Neither the National Building Code of Canada (NBCC) , nor any provincial code, such as the British Columbia Building Code (BCBC) , currently provide “acceptable solutions” to permit the construction of tall wood buildings, that is buildings of 7 stories and above. British Columbia, however, was the first province in Canada to allow mid-rise (5/6 storey) wood construction and other provinces have since followed. As more mid-rise wood buildings are erected, their benefits are becoming apparent to the industry, and therefore they are gaining popularity and becoming more desirable.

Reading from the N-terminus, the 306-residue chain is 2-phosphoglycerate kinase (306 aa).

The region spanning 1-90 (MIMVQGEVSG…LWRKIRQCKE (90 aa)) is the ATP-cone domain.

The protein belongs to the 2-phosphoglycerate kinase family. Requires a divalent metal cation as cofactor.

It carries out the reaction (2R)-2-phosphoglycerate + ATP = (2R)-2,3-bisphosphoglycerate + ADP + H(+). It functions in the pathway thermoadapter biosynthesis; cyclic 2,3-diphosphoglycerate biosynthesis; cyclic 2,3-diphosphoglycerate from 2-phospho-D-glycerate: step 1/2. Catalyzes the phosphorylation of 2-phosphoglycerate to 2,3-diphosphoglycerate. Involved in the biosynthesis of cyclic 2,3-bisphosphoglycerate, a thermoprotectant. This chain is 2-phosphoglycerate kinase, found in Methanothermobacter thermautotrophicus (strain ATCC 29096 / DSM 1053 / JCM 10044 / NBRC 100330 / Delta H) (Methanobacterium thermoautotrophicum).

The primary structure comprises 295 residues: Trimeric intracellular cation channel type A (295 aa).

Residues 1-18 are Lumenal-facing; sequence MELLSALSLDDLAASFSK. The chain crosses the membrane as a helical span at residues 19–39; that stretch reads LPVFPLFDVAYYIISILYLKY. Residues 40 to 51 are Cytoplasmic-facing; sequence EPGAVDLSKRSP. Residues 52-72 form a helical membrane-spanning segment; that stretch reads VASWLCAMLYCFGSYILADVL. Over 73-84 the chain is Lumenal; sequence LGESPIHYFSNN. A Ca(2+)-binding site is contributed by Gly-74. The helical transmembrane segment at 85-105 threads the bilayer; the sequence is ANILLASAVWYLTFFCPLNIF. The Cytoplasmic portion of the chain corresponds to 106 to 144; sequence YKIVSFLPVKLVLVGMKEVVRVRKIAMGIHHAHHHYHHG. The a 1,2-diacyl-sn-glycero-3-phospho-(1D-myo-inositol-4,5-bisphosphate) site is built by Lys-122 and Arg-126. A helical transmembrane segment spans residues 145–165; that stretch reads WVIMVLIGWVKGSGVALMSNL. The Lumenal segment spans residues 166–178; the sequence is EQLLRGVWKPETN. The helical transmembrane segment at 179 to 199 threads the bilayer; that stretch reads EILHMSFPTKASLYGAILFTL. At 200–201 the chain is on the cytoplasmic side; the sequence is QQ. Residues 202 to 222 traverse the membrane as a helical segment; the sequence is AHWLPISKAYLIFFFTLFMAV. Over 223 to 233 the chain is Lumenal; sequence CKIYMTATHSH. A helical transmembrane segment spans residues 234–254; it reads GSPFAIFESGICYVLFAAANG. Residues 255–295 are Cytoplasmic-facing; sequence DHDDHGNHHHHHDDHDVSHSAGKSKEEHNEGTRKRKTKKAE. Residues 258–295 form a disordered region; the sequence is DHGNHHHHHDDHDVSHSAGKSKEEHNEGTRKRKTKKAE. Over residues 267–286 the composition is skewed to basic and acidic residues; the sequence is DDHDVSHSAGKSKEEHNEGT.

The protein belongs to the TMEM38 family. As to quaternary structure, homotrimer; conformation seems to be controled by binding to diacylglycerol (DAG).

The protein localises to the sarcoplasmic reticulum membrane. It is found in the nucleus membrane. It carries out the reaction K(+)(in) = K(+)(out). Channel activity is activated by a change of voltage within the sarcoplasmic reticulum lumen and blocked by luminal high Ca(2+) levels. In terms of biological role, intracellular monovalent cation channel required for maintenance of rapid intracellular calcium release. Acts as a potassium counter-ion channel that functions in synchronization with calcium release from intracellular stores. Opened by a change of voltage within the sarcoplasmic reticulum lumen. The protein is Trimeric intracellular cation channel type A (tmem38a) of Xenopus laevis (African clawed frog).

Forest product research has now begun to shift towards more substantial buildings, particularly in terms of height. High-rise buildings, typically taller than 6 storeys, are currently required to achieve 2 h fire resistance ratings (FRR) for floors and other structural elements, and need to be of non-combustible construction, as per the “acceptable solutions” of Division B of the NBCC . In order for a tall wood building to be approved, it must follow an “alternative solution” approach, which requires demonstrating that the design provides an equivalent or greater level of safety as compared to an accepted solution using non-combustible construction. One method to achieve this level of safety is by ‘encapsulating’ the assembly to provide additional protection before wood elements become involved in the fire, as intended by the Code objectives and functional statements (i.e., prolong the time before the wood elements potentially start to char and their structural capacity is affected). It is also necessary to demonstrate that the assembly, in particular the interior finishes, conform to any necessary flame spread requirements.